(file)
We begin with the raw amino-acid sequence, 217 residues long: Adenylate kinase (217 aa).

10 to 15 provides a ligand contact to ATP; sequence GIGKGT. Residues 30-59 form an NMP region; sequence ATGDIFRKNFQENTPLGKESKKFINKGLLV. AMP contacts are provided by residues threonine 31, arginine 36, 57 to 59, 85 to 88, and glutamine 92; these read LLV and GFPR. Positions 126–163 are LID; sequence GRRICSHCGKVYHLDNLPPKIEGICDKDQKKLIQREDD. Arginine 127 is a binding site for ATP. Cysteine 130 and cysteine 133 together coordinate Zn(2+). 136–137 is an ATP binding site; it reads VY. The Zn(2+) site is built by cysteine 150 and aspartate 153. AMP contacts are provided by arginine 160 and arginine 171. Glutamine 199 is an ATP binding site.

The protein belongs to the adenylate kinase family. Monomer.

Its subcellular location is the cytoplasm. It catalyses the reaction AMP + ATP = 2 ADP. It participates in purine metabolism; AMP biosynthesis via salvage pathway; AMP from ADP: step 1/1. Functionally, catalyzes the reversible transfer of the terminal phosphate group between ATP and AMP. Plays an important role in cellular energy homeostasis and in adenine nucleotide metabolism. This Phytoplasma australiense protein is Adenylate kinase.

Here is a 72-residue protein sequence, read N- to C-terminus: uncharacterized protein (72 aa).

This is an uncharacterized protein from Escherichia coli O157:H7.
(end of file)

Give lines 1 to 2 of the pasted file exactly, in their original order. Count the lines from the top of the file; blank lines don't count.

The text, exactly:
We begin with the raw amino-acid sequence, 217 residues long: Adenylate kinase (217 aa).

10 to 15 provides a ligand contact to ATP; sequence GIGKGT. Residues 30-59 form an NMP region; sequence ATGDIFRKNFQENTPLGKESKKFINKGLLV. AMP contacts are provided by residues threonine 31, arginine 36, 57 to 59, 85 to 88, and glutamine 92; these read LLV and GFPR. Positions 126–163 are LID; sequence GRRICSHCGKVYHLDNLPPKIEGICDKDQKKLIQREDD. Arginine 127 is a binding site for ATP. Cysteine 130 and cysteine 133 together coordinate Zn(2+). 136–137 is an ATP binding site; it reads VY. The Zn(2+) site is built by cysteine 150 and aspartate 153. AMP contacts are provided by arginine 160 and arginine 171. Glutamine 199 is an ATP binding site.